Issues: Raise the Age
The Alliance led a successful campaign to get kids out of the state’s adult criminal justice system. Connecticut had been one of only three states to try 16-year-olds as adults, even for the most minor of crimes.
CTJJA’s comprehensive site on this reform
National organization dedicated to ending the practice of putting kids in the adult criminal justice system.
Presentation outlining CTJJA’s legislative priorities on Raise the Age.
Connecticut juvenile justice reform was highlighted in a national report showing that more states are making changes to keep kids out of adult courts.
CDC Report on Juvenile Transfers to Adult System.
A report on recommendations of the Task Force on Community Preventive Services.
This report, published by the Office of Juvenile Justice & Delinquency Prevention, looks at transfers of juveniles to the adult system and its effects on deterring crime. Some of the report’s findings are that laws that make it easier to transfer youth to the adult system have little to no deterrent effect on juvenile crime, and that youth transferred to the adult system are more likely to re-offend than youth who committed similar crimes but remained in the juvenile system.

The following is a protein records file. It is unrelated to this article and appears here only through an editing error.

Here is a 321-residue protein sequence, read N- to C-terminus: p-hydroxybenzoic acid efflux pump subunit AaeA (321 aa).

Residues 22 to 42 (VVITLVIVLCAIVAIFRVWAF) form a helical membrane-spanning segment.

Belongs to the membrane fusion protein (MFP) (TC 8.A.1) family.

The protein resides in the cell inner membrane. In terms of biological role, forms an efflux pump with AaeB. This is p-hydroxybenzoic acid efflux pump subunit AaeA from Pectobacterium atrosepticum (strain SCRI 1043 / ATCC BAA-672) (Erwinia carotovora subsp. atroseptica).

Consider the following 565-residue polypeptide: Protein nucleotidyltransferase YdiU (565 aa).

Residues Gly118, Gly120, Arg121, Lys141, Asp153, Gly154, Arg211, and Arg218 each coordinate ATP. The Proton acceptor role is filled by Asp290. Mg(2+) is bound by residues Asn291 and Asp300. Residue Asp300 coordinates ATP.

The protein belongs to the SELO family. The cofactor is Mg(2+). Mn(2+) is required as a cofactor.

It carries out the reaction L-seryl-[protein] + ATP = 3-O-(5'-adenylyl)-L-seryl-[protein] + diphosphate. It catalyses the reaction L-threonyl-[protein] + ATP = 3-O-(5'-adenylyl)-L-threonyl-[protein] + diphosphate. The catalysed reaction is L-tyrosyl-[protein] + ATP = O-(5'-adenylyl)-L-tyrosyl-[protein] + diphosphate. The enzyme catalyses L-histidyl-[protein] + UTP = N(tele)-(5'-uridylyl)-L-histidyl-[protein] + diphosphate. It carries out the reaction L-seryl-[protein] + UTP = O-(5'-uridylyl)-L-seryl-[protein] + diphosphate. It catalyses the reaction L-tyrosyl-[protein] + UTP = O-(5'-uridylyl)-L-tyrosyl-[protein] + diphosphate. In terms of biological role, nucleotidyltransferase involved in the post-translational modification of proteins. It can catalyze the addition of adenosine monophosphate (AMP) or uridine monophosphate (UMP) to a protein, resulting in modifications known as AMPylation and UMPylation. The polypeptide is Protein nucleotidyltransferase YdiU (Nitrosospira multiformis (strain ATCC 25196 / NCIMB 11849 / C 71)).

In the News
November 19, 2006.
Gov. M. Jodi Rell vaulted Connecticut to the forefront of the juvenile justice reform movement when she signed a bill that removes 16- and 17-year-old offenders from the adult courts and puts them back into the juvenile justice system where they clearly belong. July 5, 2007.
There are still ways that Connecticut kids can end up in adult court and serve adult sentences. You can become an informed advocate by learning more about juvenile life without parole or transfer laws. You can also lend a hand in states still trying to raise their age.